This "sequel" almost feels like it is completely its own film, not tied to the previously entertainingly bankrupt Ghost Rider very much at all. I couldn't be happier. I'm all for this. The Punisher movies were this way and I have been vocal about my love for the "second try" to get it right. Actually, there were three Punisher movies...sorry, Dolph, didn't mean to leave you out your awesomeness.

I liked this enough: **1/2 out of *****

Embrace the Darkness (1999)

Vampires and sex seem to be affectionate bedfellows. Around 1999, Cinemax erotica was at an all time high, and softcore was thriving. There was a lot of beautiful women coming and leaving the genre within a few movies. “One hit wonders” came and went, either marrying producers or finding themselves wanting to re-attain their souls (I guess). Some tried soap operas or television that didn’t involved getting buck naked and fake fucking partners on screen. I think Embrace the Darkness (1999) is a good example of this. Madison Clark, who really gets into her sex scenes, is such a case of the actress who skipped out on the occupation not long after Embrace. She looks amazing in the buff, and is perfectly cast as the innocent fawn about to be enveloped by wolves in her midst, with the elegant urban backdrop and vampire affluent decadence luring her in.

The film is 2.8 on the imdb I’m guessing because it is chock full of sex scenes and a choice few vampire-centric horror. There’s neck biting, eyes losing color, the ability to “go invisible” and travel from one place to another just by willing it to be so, and preying upon anyone for sex and blood. Soon Clark will drawn and quartered into this world, herself possibly inducted into it to join the fold. This was Clark’s final film (only appearing in four), as her character Jennifer’s innocence is corrupted, with this lust breeding an enthusiasm that embarks her on quite a journey.

Although Clark certainly leaves quite an impression (truly seared in my fantasies), I think Angelia High steals the film as the vampiress, Miranda. This was also Angelia’s last film, and, like Clark, she certainly leaves the profession branding her body and seductive prowess forever into my subconscious. I believe she was the object of a woman’s growing lesbian desire in an episode of Love Street, one of the small number of sex shows on the competitive premium channel, Showtime. Miranda eyes Jennifer, seemingly falling for her while her lover, Galen (Kevin Spirtas), winds up becoming a rival somewhat unexpectedly. Spiritas will be familiar to Friday the 13th fans as the male survivor (and love interest to Lar Park Lincoln) in The New Blood (1988), to Full Moon fans for his Subspecies appearances, and to soap opera fans for Days of Our Lives. He goes all in for this film, fully committed as the ladies who agreeably offer their bodies to him…for sex and eventually their blood. Spiritas was also in Craven’s notorious The Hills Have Eyes Part II, considered by many (not me) to be his worst film. The remaining main lead among the principles is softcore regular, Brad Bartram, the recipient of Miranda’s jovial lovemaking…Miranda moves that petite body quite energetically when faux riding him. Bartram is the human lover of Miranda who gets in the way. He is the potential key to saving her from damnation and could very well pay the price for getting in the middle of warring vampires wanting to claim his woman as their own.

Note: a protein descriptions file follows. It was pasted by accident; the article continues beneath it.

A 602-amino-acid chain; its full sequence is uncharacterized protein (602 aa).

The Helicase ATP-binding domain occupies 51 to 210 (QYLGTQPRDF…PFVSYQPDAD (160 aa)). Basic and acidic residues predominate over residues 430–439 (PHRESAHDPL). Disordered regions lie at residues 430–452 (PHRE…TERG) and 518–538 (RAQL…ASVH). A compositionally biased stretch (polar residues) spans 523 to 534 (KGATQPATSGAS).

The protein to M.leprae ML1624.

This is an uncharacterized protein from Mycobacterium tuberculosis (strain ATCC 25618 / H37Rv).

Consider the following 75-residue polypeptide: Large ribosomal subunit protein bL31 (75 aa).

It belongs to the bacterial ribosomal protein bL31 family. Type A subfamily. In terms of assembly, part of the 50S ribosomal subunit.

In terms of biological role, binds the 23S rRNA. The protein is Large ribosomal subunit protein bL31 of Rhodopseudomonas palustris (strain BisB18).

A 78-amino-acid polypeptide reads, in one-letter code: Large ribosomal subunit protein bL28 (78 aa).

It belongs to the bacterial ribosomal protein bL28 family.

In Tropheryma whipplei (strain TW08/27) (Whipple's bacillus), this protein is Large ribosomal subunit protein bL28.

I'll tell you, this is the kind of movie that certainly puts its ladies out there to strut their stuff and remain quite actively uninhibited in their roles. Angelia and Madison both share scenes together, with the main men in the film, and are quite attune with their own presence on screen even when not in bed with a partner. Madison is this performance artist who prances around in the nude when alone in her apartment, a rose in hand, and gets so worked up she starts masturbating herself. Angelia and Spiritas spy on her, and rightfully so: she is captivating. It's cliche but Madison does have that innocent face with a definite naughty side she loses herself to...the actress herself really lets go and gets lost in the character's gradual descent into vampirism, at one point manipulated by Angelia into feeding from a friend!

Don't Go Into the Woods....

...if you know what's best for you. I meant to post a review for this movie on the imdb, but I had trouble just finishing the movie much less writing anything about it. Vincent D'Onfrio portrayed one of my all-time favorite characters on television with Law & Order: Criminal Intent and has certainly performed a wide range of eccentric characters. That said, his "backwoods slasher musical" really left me frustrated. Arty and perhaps meant for a certain type of audience, I was intrigued since his name was attached to the film as director. Sure, there's some violence, but are you willing to withstand all the fucking singing led by lead singer who is motivated with, "let's go to the woods and write some songs, in a pure way without sex, girls, drugs, alcohol, girls, cell phones, and girls"? Is it worth it? I had been planning to try and get through the entire movie since I recorded it when the movie came on The Movie Channel's Splatterday Saturday, but my heart (or stomach) just isn't in for another torture show.